The rapid success of for-profit colleges and universities (FPCUs) only recently has caught the attention of scholars in academe. The continuing expansion of the proprietary higher education sector has lead to fundamental questions regarding the purpose and function of FPCUs. As new technologies continue to emerge, education is becoming of increasing import to employees seeking to upgrade their skills and employers in search of individuals who possess the necessary expertise and training to help their organizations succeed. For-profit institutions challenge traditional notions of the academy--such as shared governance, tenure, and academic freedom--by utilizing administrative practices that more aptly apply to the corporate arena. Moreover, they exclusively employ non-tenure-track faculty members.
This study provides a framework for understanding faculty roles and responsibilities at for profit colleges and universities. The author employs a series of in-depth interviews with 53 faculty members, from four for-profit institutions. Utilizing a cultural framework, the study explores the attitudes, beliefs, and perceptions of faculty work with particular consideration given to faculty member's non-tenure-track status, participation in decision-making activities, and academic freedom. The study examines the culture of the faculty work by asking how the profit-seeking nature of the institution affects their efforts inside and outside of the classroom. The author introduces a new component to the cultural framework that illustrates how the close ties between FPCUs and business and industry affect the nature of faculty work.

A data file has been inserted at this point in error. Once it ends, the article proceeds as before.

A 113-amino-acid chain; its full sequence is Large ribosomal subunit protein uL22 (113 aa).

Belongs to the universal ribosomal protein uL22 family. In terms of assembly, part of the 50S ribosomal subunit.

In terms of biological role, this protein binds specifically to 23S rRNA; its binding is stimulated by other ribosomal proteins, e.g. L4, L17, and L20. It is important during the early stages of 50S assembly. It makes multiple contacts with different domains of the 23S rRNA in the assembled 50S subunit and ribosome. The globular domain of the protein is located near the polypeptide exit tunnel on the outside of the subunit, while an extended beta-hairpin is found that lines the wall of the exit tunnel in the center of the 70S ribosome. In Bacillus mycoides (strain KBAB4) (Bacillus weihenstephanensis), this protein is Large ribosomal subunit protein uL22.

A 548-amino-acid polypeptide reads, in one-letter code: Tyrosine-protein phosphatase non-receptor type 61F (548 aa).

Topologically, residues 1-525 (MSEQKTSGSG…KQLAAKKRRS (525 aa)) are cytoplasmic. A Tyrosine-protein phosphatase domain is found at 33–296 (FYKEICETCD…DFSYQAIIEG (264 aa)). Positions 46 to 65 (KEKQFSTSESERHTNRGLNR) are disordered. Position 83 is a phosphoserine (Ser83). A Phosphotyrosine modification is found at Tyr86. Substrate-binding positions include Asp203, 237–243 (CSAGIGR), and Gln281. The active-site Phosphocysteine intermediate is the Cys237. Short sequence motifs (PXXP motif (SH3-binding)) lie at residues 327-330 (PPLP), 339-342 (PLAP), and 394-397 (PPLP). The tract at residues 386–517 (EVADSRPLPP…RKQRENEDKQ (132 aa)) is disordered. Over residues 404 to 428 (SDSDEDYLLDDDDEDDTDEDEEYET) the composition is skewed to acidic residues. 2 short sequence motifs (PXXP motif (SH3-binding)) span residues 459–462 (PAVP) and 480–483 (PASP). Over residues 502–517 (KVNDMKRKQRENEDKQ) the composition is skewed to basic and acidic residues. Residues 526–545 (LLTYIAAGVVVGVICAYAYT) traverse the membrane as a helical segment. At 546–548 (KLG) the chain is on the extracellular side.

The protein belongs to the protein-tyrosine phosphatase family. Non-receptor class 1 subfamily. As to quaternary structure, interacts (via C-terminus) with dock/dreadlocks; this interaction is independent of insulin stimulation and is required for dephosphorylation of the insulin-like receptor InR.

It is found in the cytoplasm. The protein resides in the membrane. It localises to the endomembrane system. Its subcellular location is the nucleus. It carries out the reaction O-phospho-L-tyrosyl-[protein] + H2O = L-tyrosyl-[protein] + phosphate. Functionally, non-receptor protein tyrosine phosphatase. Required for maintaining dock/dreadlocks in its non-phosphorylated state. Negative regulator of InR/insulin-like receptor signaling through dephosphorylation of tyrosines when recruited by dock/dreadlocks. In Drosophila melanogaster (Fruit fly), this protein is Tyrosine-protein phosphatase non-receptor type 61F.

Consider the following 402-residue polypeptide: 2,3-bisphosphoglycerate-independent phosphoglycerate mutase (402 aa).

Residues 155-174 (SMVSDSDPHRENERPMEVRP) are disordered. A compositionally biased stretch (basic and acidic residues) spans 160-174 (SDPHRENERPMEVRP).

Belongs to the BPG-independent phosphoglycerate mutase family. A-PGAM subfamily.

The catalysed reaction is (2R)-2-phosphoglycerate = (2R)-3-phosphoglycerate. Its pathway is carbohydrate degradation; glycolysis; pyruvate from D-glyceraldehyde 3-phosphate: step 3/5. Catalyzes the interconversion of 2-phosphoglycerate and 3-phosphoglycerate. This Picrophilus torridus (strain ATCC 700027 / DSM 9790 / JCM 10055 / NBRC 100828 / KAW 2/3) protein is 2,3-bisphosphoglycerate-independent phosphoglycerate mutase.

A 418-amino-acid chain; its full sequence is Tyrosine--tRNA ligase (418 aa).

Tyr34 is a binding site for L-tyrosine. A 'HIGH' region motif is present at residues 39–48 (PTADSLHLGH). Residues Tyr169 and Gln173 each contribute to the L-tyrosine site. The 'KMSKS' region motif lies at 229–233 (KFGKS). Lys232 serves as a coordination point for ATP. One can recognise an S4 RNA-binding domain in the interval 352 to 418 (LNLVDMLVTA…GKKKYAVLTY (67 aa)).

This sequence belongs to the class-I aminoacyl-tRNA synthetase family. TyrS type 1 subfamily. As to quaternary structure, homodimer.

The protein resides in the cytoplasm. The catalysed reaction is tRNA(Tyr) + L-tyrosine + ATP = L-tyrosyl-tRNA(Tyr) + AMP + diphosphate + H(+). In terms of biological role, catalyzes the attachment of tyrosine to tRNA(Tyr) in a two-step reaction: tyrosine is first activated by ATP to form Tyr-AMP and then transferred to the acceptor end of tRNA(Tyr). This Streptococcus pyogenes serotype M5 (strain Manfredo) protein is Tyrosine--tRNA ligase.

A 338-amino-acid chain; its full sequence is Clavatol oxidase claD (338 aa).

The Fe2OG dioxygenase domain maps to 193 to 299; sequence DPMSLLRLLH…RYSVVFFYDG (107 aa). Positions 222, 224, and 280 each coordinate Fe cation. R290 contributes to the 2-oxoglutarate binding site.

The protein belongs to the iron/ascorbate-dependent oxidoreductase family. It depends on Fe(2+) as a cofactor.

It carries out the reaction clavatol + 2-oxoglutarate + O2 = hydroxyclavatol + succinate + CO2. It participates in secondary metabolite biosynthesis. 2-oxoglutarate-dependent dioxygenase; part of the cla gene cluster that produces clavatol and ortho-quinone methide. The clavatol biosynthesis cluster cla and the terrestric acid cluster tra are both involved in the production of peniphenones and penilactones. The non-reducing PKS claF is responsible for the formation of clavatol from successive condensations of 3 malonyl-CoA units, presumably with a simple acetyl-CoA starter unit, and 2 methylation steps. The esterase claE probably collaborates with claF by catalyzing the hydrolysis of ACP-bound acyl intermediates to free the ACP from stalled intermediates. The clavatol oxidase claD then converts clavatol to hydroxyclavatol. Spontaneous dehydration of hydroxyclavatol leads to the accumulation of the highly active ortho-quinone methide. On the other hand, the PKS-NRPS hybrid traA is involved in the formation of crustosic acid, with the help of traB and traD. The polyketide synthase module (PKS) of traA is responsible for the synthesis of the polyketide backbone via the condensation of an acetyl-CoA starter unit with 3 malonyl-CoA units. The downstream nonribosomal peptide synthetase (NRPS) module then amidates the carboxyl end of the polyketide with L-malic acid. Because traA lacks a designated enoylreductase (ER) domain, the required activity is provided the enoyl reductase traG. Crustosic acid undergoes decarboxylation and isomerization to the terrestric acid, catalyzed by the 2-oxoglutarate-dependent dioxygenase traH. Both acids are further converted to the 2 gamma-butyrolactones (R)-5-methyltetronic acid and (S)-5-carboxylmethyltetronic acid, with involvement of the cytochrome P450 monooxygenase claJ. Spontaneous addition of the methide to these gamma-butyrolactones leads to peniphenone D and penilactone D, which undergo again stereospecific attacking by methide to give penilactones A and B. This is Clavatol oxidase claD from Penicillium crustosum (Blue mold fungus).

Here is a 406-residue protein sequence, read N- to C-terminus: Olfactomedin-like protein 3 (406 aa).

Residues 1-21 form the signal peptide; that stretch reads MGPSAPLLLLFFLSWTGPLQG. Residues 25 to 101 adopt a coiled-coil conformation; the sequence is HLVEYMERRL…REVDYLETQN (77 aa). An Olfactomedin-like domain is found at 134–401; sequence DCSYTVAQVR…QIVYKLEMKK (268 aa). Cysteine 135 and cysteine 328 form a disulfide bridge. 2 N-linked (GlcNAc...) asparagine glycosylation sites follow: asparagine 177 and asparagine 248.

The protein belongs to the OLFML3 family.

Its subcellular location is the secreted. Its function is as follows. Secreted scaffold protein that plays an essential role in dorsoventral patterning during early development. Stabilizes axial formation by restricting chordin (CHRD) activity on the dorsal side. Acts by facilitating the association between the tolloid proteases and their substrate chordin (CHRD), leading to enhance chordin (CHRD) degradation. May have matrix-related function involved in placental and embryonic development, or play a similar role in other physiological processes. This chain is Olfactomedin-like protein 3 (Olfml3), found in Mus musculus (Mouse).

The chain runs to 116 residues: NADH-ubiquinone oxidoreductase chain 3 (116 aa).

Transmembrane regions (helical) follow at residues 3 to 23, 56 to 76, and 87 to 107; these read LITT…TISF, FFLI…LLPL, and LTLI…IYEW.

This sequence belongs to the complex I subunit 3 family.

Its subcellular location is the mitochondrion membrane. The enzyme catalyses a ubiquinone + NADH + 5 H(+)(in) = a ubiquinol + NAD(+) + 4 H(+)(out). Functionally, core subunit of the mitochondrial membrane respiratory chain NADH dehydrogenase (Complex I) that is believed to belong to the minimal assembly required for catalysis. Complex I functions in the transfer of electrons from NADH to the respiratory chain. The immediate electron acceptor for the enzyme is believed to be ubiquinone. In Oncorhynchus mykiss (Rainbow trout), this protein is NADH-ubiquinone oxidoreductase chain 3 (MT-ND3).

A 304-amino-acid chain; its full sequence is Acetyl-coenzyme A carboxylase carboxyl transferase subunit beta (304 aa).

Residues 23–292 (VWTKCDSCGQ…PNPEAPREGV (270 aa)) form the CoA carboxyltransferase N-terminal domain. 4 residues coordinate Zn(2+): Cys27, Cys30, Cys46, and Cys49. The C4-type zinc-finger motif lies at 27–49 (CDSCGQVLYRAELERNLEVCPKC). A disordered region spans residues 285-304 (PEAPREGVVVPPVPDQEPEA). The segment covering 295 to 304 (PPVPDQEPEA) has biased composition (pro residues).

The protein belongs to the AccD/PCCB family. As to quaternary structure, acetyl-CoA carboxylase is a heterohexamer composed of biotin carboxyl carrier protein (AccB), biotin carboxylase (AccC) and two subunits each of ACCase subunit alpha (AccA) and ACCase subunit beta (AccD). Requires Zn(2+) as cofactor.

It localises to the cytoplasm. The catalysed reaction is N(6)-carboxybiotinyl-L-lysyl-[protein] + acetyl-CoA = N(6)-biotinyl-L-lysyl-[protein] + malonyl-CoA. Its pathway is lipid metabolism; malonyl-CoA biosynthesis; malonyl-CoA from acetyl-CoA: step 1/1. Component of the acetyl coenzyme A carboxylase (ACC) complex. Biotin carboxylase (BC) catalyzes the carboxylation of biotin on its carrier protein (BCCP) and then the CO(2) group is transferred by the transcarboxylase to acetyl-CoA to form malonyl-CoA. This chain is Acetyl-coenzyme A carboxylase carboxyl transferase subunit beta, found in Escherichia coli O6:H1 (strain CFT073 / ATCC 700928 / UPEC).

About the Author:
Vicente M. Lechuga is a postdoctoral researcher in the Center for Higher Education Policy Analysis, at the University of Southern California. He is the co-editor of the recent New Directions for Higher Education issue entitled Restructuring Shared Governance in HigherEducation. He received the 2004 Excellence in the Academy Award from the National Education Association for an article he co-authored, with William G. Tierney, on academic freedom.